Joint defense relationships can be between co-plaintiffs or co-defendants and in the civil or criminal context. A joint defense can even extend to nonparties such as insurers of defendants.
As a strictly legal matter, the joint defense privilege is a misnomer because it is not actually an affirmative privilege; rather, it is an exception to the rule on waiver. Generally, sharing privileged and confidential information with a third party constitutes a waiver of the privilege. However, those protected by a joint defense agreement can typically avoid a waiver and preserve the privilege notwithstanding the sharing of confidential information with third parties.
To maintain the privilege in sharing communications with others, a party must typically show three things: 1) that the communications were made pursuant to a joint defense; 2) that the communications were made to further the goals of that joint defense; and 3) that the privilege was not otherwise waived (i.e., that the joint defenders are not sharing the communications beyond their limited group).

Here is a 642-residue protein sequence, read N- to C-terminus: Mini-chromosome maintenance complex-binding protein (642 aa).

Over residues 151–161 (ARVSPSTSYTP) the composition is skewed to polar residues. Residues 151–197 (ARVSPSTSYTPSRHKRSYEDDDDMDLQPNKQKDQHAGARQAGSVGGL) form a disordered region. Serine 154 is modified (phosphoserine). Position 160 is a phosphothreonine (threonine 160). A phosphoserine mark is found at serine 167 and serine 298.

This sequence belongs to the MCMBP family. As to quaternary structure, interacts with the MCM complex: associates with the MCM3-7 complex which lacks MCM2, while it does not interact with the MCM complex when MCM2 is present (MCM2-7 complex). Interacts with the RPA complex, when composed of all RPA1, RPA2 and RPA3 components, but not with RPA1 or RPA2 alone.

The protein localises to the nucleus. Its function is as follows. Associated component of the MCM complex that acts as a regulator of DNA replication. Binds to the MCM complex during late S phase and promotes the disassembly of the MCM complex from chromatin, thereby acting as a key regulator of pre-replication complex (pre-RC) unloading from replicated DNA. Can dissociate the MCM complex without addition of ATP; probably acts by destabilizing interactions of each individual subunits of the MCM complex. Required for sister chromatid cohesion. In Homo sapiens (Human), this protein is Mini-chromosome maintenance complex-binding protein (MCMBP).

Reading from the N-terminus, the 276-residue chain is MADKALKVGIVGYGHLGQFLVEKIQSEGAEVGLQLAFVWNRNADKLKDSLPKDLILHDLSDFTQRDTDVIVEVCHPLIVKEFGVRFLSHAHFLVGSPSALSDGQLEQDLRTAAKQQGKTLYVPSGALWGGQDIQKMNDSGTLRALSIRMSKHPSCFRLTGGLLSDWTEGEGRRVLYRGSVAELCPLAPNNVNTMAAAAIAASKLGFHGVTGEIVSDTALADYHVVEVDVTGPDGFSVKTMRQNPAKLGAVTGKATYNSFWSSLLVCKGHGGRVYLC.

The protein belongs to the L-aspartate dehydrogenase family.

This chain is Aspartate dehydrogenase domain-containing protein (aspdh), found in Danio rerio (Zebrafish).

Although most jurisdictions do not require a formal written agreement to recognize a joint defense privilege, the best practice is usually to actually document the scope, duration, boundaries and parties to the joint defense privilege.
Confirm the joint nature of the defense
Here are some tips for increasing the likelihood that the joint defense doctrine will protect the communications.
A joint defense agreement that simply says that parties are co-defendants and want to share information may not be enough to protect the privilege. Some courts are skeptical of efforts to hide behind a privilege that has been waived and are reluctant to extend the privilege to third parties absent evidence that such extension is supported.
In reviewing the validity of a joint defense agreement, courts generally focus on whether the interests of the co-parties are truly aligned. For example, in the World Trade Center litigation after Sept. 11, the U.S. District Court for the Southern District of New York refused to recognize the common interest privilege asserted by holders of leases at the WTC and the employees of the insurance broker that obtained coverage for the WTC.